Stomach Cancer Overview

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What`s New in Stomach Cancer Research? TOPICS

What’s new in stomach cancer research?

There is always research going on in the area of stomach cancer. Scientists are looking for causes and ways to prevent this cancer, and doctors are looking for better treatments.

Prevention

Chemoprevention is the use of natural or man-made chemicals to lower the risk of cancer. The approaches below might be useful in helping prevent stomach cancer:

Antibiotics: Doctors are looking at whether using antibiotics to treat people who have chronic H. pylori infections will help prevent stomach cancer.

Aspirin and similar drugs: Some (but not all) studies have found that people who take non-steroidal anti-inflammatory drugs (NSAIDs) such as aspirin or ibuprofen might have a lower risk of stomach cancer. More research is needed to better define this possible link. In the meantime, doctors generally don’t advise taking these medicines just to try to lower your risk of cancer, as they can cause serious side effects in some people.

Staging

Sentinel lymph node mapping

This technique has been used to help see how far cancers like melanoma and breast cancer have spread, but doctors are now studying its use in stomach cancer as well. First, the doctor injects a blue dye and a radioactive substance into the cancer. The dye will go into the lymph nodes where the cancer would first spread. These nodes can be removed and looked at for cancer. If no cancer is seen, then it is not likely to have reached other lymph nodes, so they don’t need to be removed. If cancer is found, then all the lymph nodes will be removed. For stomach cancer, this approach is still in the clinical trial stage. It is not yet ready for widespread use.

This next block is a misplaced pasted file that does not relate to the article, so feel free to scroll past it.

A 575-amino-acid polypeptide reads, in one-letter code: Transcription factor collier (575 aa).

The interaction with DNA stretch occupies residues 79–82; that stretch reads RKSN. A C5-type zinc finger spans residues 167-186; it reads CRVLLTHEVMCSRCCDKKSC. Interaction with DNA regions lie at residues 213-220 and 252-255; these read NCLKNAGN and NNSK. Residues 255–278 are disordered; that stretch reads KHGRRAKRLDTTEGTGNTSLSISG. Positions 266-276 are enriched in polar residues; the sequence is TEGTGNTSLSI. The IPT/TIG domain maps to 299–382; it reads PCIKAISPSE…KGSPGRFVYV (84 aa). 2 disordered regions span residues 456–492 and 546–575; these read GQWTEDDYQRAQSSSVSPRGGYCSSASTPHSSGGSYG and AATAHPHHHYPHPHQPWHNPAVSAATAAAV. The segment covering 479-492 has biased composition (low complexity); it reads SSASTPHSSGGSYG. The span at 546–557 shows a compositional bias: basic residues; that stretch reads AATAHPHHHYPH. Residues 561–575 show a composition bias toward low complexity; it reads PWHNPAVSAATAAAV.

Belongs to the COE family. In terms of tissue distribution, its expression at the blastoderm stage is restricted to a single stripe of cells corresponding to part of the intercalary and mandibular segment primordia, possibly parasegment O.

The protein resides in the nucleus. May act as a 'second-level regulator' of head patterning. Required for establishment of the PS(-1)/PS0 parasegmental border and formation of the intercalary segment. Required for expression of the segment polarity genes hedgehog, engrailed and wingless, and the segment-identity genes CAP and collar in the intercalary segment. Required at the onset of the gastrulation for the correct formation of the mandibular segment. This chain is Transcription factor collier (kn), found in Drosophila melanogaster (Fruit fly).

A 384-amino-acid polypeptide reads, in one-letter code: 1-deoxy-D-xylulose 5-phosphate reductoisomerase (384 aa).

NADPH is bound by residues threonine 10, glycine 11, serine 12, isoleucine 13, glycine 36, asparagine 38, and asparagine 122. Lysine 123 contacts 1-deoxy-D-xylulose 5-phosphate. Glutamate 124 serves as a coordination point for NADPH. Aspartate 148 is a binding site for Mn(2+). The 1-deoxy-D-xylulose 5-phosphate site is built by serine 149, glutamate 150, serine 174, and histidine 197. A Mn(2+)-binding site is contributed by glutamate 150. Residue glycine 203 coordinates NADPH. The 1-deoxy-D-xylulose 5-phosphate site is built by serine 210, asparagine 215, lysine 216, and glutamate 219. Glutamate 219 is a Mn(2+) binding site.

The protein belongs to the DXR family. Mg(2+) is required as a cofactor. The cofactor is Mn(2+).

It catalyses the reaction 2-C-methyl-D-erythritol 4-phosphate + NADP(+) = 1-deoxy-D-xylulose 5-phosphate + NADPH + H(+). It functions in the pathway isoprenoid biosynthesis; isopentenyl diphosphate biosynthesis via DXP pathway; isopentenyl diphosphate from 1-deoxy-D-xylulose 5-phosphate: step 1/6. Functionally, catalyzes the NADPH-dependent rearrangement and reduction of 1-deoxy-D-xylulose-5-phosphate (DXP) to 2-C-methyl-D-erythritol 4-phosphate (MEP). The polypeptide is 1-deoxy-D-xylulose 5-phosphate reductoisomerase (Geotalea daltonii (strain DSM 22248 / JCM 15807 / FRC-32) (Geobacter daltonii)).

Treatment

Chemotherapy

Clinical trials are being done to test new chemotherapy (chemo) drugs or new ways to combine drugs. Other studies are looking at the best ways to combine drugs with other treatments like radiation. A good deal of effort is aimed at improving the results of surgery by adding chemo and/or radiation either before or after surgery. Clinical trials of these approaches are going on.

New ways of giving chemo are also being studied. For instance, some doctors are looking at putting chemo drugs right into the abdomen to see if it might work better with fewer side effects.

Targeted therapies

Chemo drugs affect cells that divide quickly, which is why they often work against cancer cells and normal cells, too. But there are other aspects of cancer cells that make them different from normal cells. In recent years, researchers have developed some new targeted drugs aimed at these differences. Targeted drugs sometimes work when standard chemo drugs don’t. They also tend to have less severe side effects than chemo drugs. These drugs are now being studied for use against a number of cancers, including stomach cancer. Most of this research is focused on combining targeted agents with chemo or with each other.

Immunotherapy

Immunotherapy is an approach that uses drugs to help the body’s immune system fight the cancer. Treatments that boost the patient’s immune system are being tested in clinical trials.

You can learn more about immunotherapy in our document Immunotherapy.

If you want to search for clinical trials in your area, contact the American Cancer Society at 1-800-227-2345 or go to www.cancer.org/clinicaltrials.


Last Medical Review: 05/27/2014
Last Revised: 05/27/2014